This sounds like a pain, and it will be at first, however if implemented consistently you can start to slowly reduce the number and frequency of Follow Ups as a mini version of you metaphorically sits on the staff members shoulder, reminding them you regularly check on them and that they need to stay focused.


To begin, you need to be 'touching base' with team members at the beginning, middle and end of the day to first set goals, next check the progress of goals, and finally to praise completion of goals, understand blockers to incomplete goals, and to as what will be done the next day to resolve outstanding goals.



 


4. Avoidance of Accountability


The need to avoid interpersonal discomfort prevents team members from holding one another accountable for their behaviours and performance.


When teams don't commit to a clear plan of action, even the most focused and driven individuals hesitate to call their peers on actions and behaviours that may seem counterproductive to the overall good of the team. 


The Role of the Leader here is to Confront Difficult Issues.


Action: Set Roles and Responsibilities and review regularly with management



When everyone is clear on responsibilities, and your staff member falls short of this, you should immediately make their manager aware so they can proactively handle this.


Leaving this issue to further affect your business or discussing this outside of the team breaks down trust, which as the foundation of the team, send you back to square one.


For a manager to handle issues they need specifics. Ensure that when you feed back, you are clear on the problem and your proposed solution.



 


5.  Inattention to Results


The pursuit of individual goals and personal status erodes the focus on collective success.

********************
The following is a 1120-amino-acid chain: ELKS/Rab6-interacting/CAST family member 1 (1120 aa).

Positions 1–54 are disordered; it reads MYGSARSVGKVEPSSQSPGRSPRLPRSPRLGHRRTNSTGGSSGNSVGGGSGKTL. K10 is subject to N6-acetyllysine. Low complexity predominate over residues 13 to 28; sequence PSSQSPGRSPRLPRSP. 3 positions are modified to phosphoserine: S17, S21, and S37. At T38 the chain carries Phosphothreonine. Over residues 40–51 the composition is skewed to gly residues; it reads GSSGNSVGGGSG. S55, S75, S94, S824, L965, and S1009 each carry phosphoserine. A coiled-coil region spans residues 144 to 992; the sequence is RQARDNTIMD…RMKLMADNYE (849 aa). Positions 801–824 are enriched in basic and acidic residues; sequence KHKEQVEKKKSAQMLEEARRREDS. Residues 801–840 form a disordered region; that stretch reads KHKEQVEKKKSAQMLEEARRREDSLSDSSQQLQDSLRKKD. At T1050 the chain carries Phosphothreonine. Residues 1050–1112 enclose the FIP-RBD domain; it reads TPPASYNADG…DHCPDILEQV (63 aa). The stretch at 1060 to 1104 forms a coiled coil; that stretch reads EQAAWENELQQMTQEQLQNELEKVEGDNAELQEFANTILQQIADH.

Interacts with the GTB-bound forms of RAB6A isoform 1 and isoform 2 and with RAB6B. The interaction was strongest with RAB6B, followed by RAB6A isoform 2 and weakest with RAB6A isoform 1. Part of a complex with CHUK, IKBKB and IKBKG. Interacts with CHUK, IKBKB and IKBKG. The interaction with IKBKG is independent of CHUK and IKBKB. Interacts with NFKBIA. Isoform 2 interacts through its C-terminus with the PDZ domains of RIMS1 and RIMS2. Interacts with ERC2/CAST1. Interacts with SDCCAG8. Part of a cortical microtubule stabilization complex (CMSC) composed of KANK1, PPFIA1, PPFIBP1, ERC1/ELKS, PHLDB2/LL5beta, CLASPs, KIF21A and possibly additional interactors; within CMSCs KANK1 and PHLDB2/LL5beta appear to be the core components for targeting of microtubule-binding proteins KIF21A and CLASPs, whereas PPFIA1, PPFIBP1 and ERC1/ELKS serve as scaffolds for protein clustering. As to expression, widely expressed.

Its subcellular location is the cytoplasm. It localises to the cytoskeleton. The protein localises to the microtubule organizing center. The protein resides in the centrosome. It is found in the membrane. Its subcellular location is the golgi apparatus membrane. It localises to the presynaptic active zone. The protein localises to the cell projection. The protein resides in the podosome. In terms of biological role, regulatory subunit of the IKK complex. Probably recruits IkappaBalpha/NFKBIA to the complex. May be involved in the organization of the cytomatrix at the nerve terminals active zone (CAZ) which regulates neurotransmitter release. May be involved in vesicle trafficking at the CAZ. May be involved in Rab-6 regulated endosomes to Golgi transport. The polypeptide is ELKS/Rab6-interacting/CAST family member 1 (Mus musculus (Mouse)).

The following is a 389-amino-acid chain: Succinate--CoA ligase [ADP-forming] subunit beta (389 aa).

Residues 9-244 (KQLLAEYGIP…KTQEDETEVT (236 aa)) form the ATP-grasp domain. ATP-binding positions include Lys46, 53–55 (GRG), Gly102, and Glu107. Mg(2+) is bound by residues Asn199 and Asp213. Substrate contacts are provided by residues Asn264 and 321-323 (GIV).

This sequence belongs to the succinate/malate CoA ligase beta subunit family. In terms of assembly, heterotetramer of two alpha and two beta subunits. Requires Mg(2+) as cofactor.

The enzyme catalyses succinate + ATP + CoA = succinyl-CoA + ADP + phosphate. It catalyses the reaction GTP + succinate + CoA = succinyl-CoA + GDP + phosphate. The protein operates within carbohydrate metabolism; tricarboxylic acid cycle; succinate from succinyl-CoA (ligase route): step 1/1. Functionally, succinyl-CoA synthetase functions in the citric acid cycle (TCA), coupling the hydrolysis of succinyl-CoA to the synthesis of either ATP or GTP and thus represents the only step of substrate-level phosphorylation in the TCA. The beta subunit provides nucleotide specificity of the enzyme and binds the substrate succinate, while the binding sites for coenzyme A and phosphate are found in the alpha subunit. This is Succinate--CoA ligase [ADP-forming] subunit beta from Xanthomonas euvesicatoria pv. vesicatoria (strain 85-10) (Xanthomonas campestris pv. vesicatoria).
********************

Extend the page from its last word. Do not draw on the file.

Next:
Team members naturally tend to put their own needs (ego, career development, recognition, etc.) ahead of the collective goals of the team when individuals aren't held accountable.


If a team has lost sight of the need for achievement, the business ultimately suffers. 


The Role of the Leader here is to Focus on Collective Outcomes.


Action: Get your admin bought into your business goals



I've talked before about the importance of clear personal goals, but have you shared your 'Why' with your team members?


If someone knows they are working towards a goal, they're more inclined to invest in its success.


Share your goals and articulate to your team member how they fit into the grand scheme of things.


Conversely, take time to understand the personal goals of your team member, are they working towards goals that are mutually beneficial? If your team member wants to achieve a compliance based bonus for example, you will both benefit from them working towards this with your support.





Addressing the Dysfunctions


Like it or not, all teams are potentially dysfunctional.


This is inevitable because they are made up of fallible, imperfect human beings. However, facing dysfunction and focusing on teamwork is particularly critical at the top of an organisation because the executive team sets the tone for how all employees work with one another.


To begin improving your team and to better understand the level of dysfunction you are facing, ask yourself these simple questions:

  • Do team members openly and readily disclose their opinions?

  • Are team meetings compelling and productive?

  • Does the team come to decisions quickly and avoid getting bogged down by consensus?

  • Do team members confront one another about their shortcomings?

  • Do team members sacrifice their own interests for the good of the team?

Although no team is perfect and even the best teams sometimes struggle with one or more of these issues, the finest organisations constantly work to ensure that their answers are "yes." If you answered "no" to many of these questions, your team may need some work.


The first step toward reducing politics and confusion within your team is to understand that there are five dysfunctions to contend with, and address each that applies, one by one. 





Commit to Taking Action



This article has been shared with team leaders and brokers.


Your first step as a broker (if you're interested in improving your team) should be to discuss your thoughts with your admin manager, it may be that you want to implement some, or all of the above actions, and with them on board, success is more easily achieved.